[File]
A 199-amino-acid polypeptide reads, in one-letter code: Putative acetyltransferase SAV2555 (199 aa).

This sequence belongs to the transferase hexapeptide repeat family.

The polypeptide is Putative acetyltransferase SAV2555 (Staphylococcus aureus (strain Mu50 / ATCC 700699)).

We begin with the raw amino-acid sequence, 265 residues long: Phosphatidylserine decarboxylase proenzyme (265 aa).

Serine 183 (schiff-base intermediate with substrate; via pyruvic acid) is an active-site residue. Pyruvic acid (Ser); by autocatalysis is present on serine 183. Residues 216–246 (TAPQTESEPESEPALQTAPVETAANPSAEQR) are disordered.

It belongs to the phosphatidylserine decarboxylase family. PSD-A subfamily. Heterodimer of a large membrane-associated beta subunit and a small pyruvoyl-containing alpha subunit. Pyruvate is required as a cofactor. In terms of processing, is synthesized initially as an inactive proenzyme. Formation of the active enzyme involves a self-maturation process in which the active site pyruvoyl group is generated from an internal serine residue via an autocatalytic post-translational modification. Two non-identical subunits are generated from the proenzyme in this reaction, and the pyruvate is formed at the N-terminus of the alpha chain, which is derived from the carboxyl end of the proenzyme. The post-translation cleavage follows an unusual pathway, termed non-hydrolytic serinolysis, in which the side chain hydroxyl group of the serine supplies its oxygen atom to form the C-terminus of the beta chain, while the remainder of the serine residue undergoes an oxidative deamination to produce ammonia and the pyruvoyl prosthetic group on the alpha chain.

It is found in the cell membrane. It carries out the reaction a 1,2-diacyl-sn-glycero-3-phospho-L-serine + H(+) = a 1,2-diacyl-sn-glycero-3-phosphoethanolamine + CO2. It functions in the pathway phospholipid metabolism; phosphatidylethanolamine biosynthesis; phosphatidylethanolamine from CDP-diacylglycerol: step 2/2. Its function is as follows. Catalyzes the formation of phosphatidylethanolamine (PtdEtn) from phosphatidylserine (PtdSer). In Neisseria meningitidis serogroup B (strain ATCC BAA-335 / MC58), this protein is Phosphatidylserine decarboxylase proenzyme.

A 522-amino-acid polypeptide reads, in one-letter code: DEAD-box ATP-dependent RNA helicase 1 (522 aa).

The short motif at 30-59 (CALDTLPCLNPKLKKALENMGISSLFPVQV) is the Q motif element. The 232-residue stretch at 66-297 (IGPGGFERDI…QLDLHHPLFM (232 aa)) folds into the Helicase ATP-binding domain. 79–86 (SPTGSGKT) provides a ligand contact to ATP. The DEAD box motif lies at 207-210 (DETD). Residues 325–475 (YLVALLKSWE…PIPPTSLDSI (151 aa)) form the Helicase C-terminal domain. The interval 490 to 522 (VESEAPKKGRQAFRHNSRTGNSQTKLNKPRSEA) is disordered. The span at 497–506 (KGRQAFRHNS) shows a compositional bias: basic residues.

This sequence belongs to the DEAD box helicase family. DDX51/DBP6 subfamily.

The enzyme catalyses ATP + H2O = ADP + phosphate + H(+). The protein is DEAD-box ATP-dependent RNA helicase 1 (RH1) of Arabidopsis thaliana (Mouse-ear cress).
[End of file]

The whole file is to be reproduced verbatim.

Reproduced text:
A 199-amino-acid polypeptide reads, in one-letter code: Putative acetyltransferase SAV2555 (199 aa).

This sequence belongs to the transferase hexapeptide repeat family.

The polypeptide is Putative acetyltransferase SAV2555 (Staphylococcus aureus (strain Mu50 / ATCC 700699)).

We begin with the raw amino-acid sequence, 265 residues long: Phosphatidylserine decarboxylase proenzyme (265 aa).

Serine 183 (schiff-base intermediate with substrate; via pyruvic acid) is an active-site residue. Pyruvic acid (Ser); by autocatalysis is present on serine 183. Residues 216–246 (TAPQTESEPESEPALQTAPVETAANPSAEQR) are disordered.

It belongs to the phosphatidylserine decarboxylase family. PSD-A subfamily. Heterodimer of a large membrane-associated beta subunit and a small pyruvoyl-containing alpha subunit. Pyruvate is required as a cofactor. In terms of processing, is synthesized initially as an inactive proenzyme. Formation of the active enzyme involves a self-maturation process in which the active site pyruvoyl group is generated from an internal serine residue via an autocatalytic post-translational modification. Two non-identical subunits are generated from the proenzyme in this reaction, and the pyruvate is formed at the N-terminus of the alpha chain, which is derived from the carboxyl end of the proenzyme. The post-translation cleavage follows an unusual pathway, termed non-hydrolytic serinolysis, in which the side chain hydroxyl group of the serine supplies its oxygen atom to form the C-terminus of the beta chain, while the remainder of the serine residue undergoes an oxidative deamination to produce ammonia and the pyruvoyl prosthetic group on the alpha chain.

It is found in the cell membrane. It carries out the reaction a 1,2-diacyl-sn-glycero-3-phospho-L-serine + H(+) = a 1,2-diacyl-sn-glycero-3-phosphoethanolamine + CO2. It functions in the pathway phospholipid metabolism; phosphatidylethanolamine biosynthesis; phosphatidylethanolamine from CDP-diacylglycerol: step 2/2. Its function is as follows. Catalyzes the formation of phosphatidylethanolamine (PtdEtn) from phosphatidylserine (PtdSer). In Neisseria meningitidis serogroup B (strain ATCC BAA-335 / MC58), this protein is Phosphatidylserine decarboxylase proenzyme.

A 522-amino-acid polypeptide reads, in one-letter code: DEAD-box ATP-dependent RNA helicase 1 (522 aa).

The short motif at 30-59 (CALDTLPCLNPKLKKALENMGISSLFPVQV) is the Q motif element. The 232-residue stretch at 66-297 (IGPGGFERDI…QLDLHHPLFM (232 aa)) folds into the Helicase ATP-binding domain. 79–86 (SPTGSGKT) provides a ligand contact to ATP. The DEAD box motif lies at 207-210 (DETD). Residues 325–475 (YLVALLKSWE…PIPPTSLDSI (151 aa)) form the Helicase C-terminal domain. The interval 490 to 522 (VESEAPKKGRQAFRHNSRTGNSQTKLNKPRSEA) is disordered. The span at 497–506 (KGRQAFRHNS) shows a compositional bias: basic residues.

This sequence belongs to the DEAD box helicase family. DDX51/DBP6 subfamily.

The enzyme catalyses ATP + H2O = ADP + phosphate + H(+). The protein is DEAD-box ATP-dependent RNA helicase 1 (RH1) of Arabidopsis thaliana (Mouse-ear cress).